Back again with the biggest metalcore album of the decade, new (old) Admiral Angry, maybe the best take at symphonic deathcore to date(?), plenty of noise rock, a defense of the new Bring Me the Horizon release, and more.

11 days ago

I found myself pondering what we did to bless the screamo gods with the insane amount of reunion shows and comeback albums from many of the genre's pioneers and torch-bearers in recent years. The latest of course has been the one and only Orchid, who I am still recovering from seeing over the past weekend play a sold-out show in Toronto to over 1300 people, on a wild bill as part of the new Prepare the Ground festival which featured openers from the likes of 90s Canadian cult-classic post-hardcore group North of America, TWIABP and fucking Tomb Mold. An fascinating coming-together of like-minded yet different fanbases, all for the love of out-there, abrasive music. 

Anyway, RTTC is back again with the biggest metalcore album of the decade, a formal release of a previously bootleg-only album from some math-sludge darlings, maybe the best take at symphonic deathcore to date(?), plenty of noise rock, Jimmy’s defense of a polarizing new Bring Me the Horizon release, a surprising amount of Finland, and more. 

I’d also like to take a moment to acknowledge the tragic passing of Magero after a battle with cancer, the mastermind behind progressive deathcore group Slice the Cake. A long-time internet friend, and friend of the blog. Their passion, talent and personality provided years of wonder and joy through the several brilliant releases under the STC name. They may be gone, but the riffs, the solos, and genius song-writing, will always live on. Jam one of the best pieces of progressive deathcore ever written.

-Trent Bos

The Wall of Death

Admiral Angry - Albania [re-release] (mathgrind, sludgecore) 

No, this is technically not a new Admiral Angry album. We’ll sadly have to keep waiting for that. But the next best thing might be the (re)surfacing of a previously bootleg-only version of their unreleased “debut” album from 2007, Albania. If you’re not familiar with Admiral Angry, their highly praised 2009 album Buster is truly a rare one-of-a-kind metal album. Fusing the putrid tones of heavy sludge metal with mathy rhythmic metalcore, and some of the most nihilistic, unhinged, and fittingly angry vocals and lyrics you can find. As a huge fan of this release, it was certainly a pleasant surprise to see the surfacing of this other album I didn’t even know existed. Thanks to the fine people at Silent Pendulum Records, it’s now on official streaming platforms and bandcamp. 

While you can certainly hear the roots of what they would grow into on Buster, this release is a bit of a different animal. You can tell it’s the same Admiral Angry, the metallic metalcore elements and manic vocals are still here, but much of that sludge influence is kicked up a notch into grindcore territory. It’s much more uptempo and relentless, and the track lengths are unsurprisingly short, with the whole thing spanning 21-tracks and a 37-minute runtime thanks to ten minutes of droney harsh noise as the album closer. On both releases, AA flirt with proto-djent grooves and riffs which pack a lot of punch with the crunchy-ass sludge tones they used. Here especially they offer an interesting dynamic contrast with the more breakneck paced grindcore. There are signs of this being a debut-demo of sorts however, with some of the ideas not feeling overly fleshed-out and a bit sporadically thrown together.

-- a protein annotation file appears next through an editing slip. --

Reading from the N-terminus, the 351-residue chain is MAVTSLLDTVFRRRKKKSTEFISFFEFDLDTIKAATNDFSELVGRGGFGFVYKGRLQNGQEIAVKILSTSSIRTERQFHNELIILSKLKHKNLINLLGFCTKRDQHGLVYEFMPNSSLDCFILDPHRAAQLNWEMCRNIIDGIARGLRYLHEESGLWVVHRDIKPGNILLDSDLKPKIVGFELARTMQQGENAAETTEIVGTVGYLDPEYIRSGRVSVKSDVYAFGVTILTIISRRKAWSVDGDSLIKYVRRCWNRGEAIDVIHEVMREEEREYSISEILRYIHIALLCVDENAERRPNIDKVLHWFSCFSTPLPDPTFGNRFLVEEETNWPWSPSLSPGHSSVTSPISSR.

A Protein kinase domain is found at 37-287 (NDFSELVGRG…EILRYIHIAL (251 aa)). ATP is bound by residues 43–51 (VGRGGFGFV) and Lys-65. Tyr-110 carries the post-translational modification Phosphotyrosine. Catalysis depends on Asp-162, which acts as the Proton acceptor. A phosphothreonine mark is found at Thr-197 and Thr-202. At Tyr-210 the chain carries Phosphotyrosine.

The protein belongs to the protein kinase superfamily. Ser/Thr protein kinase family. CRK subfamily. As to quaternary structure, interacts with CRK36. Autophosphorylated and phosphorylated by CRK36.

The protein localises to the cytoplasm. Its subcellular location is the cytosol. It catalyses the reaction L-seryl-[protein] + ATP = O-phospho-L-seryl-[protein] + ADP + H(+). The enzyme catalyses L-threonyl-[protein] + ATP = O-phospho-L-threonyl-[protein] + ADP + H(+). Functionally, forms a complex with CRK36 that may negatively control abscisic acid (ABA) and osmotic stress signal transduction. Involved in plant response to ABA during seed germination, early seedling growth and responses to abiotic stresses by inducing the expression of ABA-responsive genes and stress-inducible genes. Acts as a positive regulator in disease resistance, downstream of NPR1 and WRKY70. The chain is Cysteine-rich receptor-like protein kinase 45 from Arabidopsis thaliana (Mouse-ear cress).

Overall, this is still a refreshing listen for fans of anything grindy, sludgy, dissonant, and exceedingly rotten. Despite something of a resurgence of metallic hardcore and sludgecore, this extremely visceral and violent take at something metalcore-adjacent is getting depressingly rare. Say what you want about Omerta’s recent twitter rants on the topic of the decline of violent music, but this is the exact sort of thing they are clamoring for. Music that lives on the ragged edge, that’s meant to test your senses, make you uncomfortable, and challenge you. That is Admiral Angry.   


Knocked Loose - You Won’t Go Before You’re Supposed To (hardcore, metalcore)

Kentucky metalcore act Knocked Loose have quite handily earned the distinction of being the most widely hyped, critically celebrated, and purchased metal record of 2024 thus far, and it’s hard to imagine anything else topping it. I may be biased in favor of my fellow Kentuckians, but being caught up in the hype as a new fan has been exhilarating and well-earned. 

Their third full-length You Won’t Go Before You’re Supposed To is a clear high water mark for the band, with their blend of elements from beatdown hardcore, deathcore, and metalcore making for a punishingly heavy and cathartic record that’s propelled by some truly remarkable production and songwriting pushing the band above their peers. There’s a handful of reasons why the song “Suffocate” briefly leapt past Taylor Swift in the viral music charts, and it’s because of some inspired casting with Poppy’s intense harsh vocal performance and a deliciously indulgent reggaeton-inspired breakdown. Beyond the hit singles, the album is simply paced incredibly well, with each song having identifiable hooks or gimmicks while contributing to a consistent high quality album experience. 

One could be forgiven for being dismissive of this album and its general disregard for technicality and refined musicianship. Vocalist Bryan Garris is easily memed on, and I mean, how diverse is the beatdown hardcore scene anyway? But Knocked Loose just works. When Bryan howls “I dream of a cleansing wave, set me free” on “Don’t Reach For Me,” my soul leaves my body before an earth shattering groove snaps me back into place. Whether you get it or not, Knocked Loose are undeniably doing something right, as they’re seeing a success we’ve not seen in the genre since 2021’s Glow On

-Jimmy Rowe

Lower Automation - Welcome to My Deathbed (noise rock/experimental rock)